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'Game of Thrones: The Lost Lords' review

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Whether it’s a TV show, movie or videogame, second entries don’t have it easy: They are responsible for keeping fans invested and looking forward to the future.

It’s the situation faced by “The Lost Lords,” the second episode of Telltale Games’ Game of Thrones series. While the episode can’t completely escape the pressures of having to follow-up a powerful first episode, “Lords” wisely acts as both a wrap-up to that initial outing while also establishing the major players for the next four episodes in this season.

“Lords” starts off on a note almost entirely absent from the first episode—levity. While Game of Thrones the show has never been the most light-hearted adventure, moments of thrill and humor, even if they are soaked in blood, are needed in a world plagued with brutal war. The episode introduces Asher Forrester, the exiled son currently living out his days in Essos, the land east of Westeros.

Asher is the closest thing to a swashbuckling pirate Game of Thrones may have, and his sequencesare a mix of tense action and just a touch of Jack Sparrow-infused charm. “Lords” doesn’t offer the same chance to delve into Asher’s character as the first episode allowed for the other Forresters, but his captivating introduction delivers a welcome respite from the horrors awaiting the other members of his house.

And perhaps no area in Westeros is as horrific as the Wall, where the game resumes Gared Tuttle’s story. Gared arrives to become a member of the Night’s Watch, a plot line that will unfortunately feel a bit familiar for those who watched Jon Snow’s training on the HBO show. The similarities are at least fitting, as Kit Harrington actually makes an appearance as Snow. It’s unclear exactly how Gared’s story will tie back into the plight of the Forrester clan, and his scenes in “Lords” definitely slow things down, though there’s promise for what may come at the Wall.

King’s Landing delivers much more momentum in the episode, however. Mira Forrester continues to deal with both Margaery Tyrell and the Lannisters while struggling to be away from her family. I thought Mira’s sequences dragged down the proceedings in the first episode, “Iron from Ice,” but her exploits in “Lords” carry much more weight and excitement.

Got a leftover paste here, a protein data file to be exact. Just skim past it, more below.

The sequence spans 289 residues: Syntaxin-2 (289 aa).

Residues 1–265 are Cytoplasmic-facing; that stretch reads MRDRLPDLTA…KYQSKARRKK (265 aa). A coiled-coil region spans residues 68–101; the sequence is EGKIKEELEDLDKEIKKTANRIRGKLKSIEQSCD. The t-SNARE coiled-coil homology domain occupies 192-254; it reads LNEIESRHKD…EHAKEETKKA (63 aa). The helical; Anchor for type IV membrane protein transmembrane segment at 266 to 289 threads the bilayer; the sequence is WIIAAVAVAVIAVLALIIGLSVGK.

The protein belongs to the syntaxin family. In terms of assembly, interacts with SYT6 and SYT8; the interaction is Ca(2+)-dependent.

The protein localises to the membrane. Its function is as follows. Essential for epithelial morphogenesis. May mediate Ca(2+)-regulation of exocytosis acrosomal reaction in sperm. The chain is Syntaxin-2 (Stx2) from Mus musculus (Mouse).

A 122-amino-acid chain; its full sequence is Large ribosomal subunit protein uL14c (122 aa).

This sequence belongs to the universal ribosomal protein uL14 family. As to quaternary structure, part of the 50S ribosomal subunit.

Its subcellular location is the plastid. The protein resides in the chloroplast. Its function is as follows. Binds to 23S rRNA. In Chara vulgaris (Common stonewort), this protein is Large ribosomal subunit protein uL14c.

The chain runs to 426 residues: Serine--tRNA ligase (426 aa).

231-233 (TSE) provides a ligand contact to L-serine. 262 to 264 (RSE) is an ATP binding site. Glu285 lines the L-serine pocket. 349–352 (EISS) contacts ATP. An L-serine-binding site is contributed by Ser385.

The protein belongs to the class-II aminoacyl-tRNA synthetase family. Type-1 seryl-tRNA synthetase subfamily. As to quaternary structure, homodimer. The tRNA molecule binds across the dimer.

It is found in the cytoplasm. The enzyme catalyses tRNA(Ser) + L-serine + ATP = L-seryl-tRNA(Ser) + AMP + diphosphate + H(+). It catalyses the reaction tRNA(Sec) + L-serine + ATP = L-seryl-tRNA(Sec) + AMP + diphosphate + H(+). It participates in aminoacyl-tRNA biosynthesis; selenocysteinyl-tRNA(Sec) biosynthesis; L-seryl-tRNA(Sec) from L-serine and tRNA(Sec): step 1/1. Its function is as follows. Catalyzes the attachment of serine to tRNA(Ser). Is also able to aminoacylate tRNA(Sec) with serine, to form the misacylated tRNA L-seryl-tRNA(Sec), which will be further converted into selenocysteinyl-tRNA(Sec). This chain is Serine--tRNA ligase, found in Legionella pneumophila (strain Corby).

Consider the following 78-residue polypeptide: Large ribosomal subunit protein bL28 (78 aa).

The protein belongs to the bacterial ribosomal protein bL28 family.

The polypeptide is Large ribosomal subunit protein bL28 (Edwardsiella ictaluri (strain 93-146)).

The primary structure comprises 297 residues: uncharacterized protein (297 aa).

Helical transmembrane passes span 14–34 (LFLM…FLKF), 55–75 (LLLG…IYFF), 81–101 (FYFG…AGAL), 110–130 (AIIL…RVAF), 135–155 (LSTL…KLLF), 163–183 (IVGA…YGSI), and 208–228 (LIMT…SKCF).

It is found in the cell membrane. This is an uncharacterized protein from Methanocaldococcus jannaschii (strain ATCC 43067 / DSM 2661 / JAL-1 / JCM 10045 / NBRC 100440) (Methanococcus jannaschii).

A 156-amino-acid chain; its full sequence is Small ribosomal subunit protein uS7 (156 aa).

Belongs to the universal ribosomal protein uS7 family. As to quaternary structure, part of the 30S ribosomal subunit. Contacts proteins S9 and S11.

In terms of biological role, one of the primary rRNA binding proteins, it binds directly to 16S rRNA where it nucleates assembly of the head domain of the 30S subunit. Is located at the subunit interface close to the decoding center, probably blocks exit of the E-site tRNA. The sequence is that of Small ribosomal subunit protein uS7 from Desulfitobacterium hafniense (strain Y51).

The decisions players make as Mira are perhaps the most difficult in the episode, and whatever path the players choose, her story makes a big, engaging leap forward. Even after completing the episode, my mind continues to frequently drift back to her scenes, wondering if I really left Mira in the best of circumstances. 

It’s a shame then that the decision-making requirements in the other locales don’t feel quite as important. Granted, there are four more episodes to play out, and surely some of the choices in “Lords” will factor into them. The pace benefits greatly without too many overly fretful decisions, but the weighty nature of both Westeros and Telltale’s signature system does not feel as intrinsic as it did to the premiere episode. Telltale has a knack for playing into its long game, however, so while those moments may not feel as significant now, they may be essential down the line.

All that isn’t to say that “Lords'” exploration of loss and power isn’t intriguing, particularly with the the surprise playable character at Ironrath. The Ironrath-set scenes may eschew more difficult decisions that the player must face to make room for stirring moments of characterization. 

The Forresters lost several members of their family in episode one, and “Lords” takes the proper time for grieving, while also indicating that the family is far from done with their strife. The Ironrath plot ends on a note of hope—hope for vengeance, but hope all the same—that concludes some of the lingering concerns of the house established in “Iron from Ice.”

“The Lost Lords,” while delivering another set of powerful sequences, is perhaps hurt most by its placement in the series. The episode has to simultaneously wrap up a few major plot points from the premiere episode while also advancing and even establishing others. As a result, “Lords” doesn’t quite dig as deep into its characters or settings as it could, and delivers a more streamlined, albeit still incredibly engaging, experience.

But that is the plight of almost any second episode—it has to retain those who fell in love with the first episode while attempting to reassure those who might question whether this is the series for them. And in the cases of Asher’s introduction, Mira’s brutal choices, and even the surprise return in Ironrath, Telltale assures players it has an ambitious and intriguing plan—and now that many plots and themes have been established, it’s time to dig deep into what Telltale hopes to showcase in its so-far thrilling journey through Westeros.

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